But the attitude of the patients themselves had a very strong bearing on their chances for surviving cancer. The researchers found that, all other things being equal, a patient’s chances for surviving cancer depend in large part on his belief that he is going to get well.       

This is not the first study to reach this conclusion, and it won’t be the last. Such studies only confirm what many doctors have known for a long time: Our thoughts and expectations can help make us well, or they can make us sick. Scientists are beginning to gather a lot of research data that suggests that people can literally worry themselves to death. 

The point is this: If you think you will have to spend the rest of your life fighting the urge to go back to your old habit, you probably will. Not because you can’t be free of the problem, but because the way you view the problem forces you to stay focused on your old behavior.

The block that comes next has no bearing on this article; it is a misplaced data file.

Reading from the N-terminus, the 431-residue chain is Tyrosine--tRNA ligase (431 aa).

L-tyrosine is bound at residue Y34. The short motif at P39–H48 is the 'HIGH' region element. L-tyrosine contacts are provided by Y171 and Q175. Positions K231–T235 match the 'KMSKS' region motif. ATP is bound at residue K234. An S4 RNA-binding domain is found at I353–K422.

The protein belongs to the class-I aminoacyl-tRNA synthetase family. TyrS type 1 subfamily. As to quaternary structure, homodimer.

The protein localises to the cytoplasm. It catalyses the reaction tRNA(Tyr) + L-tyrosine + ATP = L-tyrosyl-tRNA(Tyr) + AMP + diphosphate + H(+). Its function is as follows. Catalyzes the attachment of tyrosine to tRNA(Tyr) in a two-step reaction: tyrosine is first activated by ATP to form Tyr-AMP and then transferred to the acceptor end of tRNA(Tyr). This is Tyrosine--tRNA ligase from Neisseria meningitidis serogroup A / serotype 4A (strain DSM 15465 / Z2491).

By refocusing on the benefits of your new lifestyle, you replace negative thoughts with positive ones. I agree with the basic premise of AA: Eliminating the old problem requires a long, hard struggle. The point is that you don’t have to eliminate it. It’s much easier to replace it with something better.  

Freedom from bad habits comes when you replace the old behavior with a new lifestyle. I have always wondered why AA doesn’t focus less on controlling its members’ urge to drink and more on helping them build a new lifestyle that emphasizes the importance of exercise.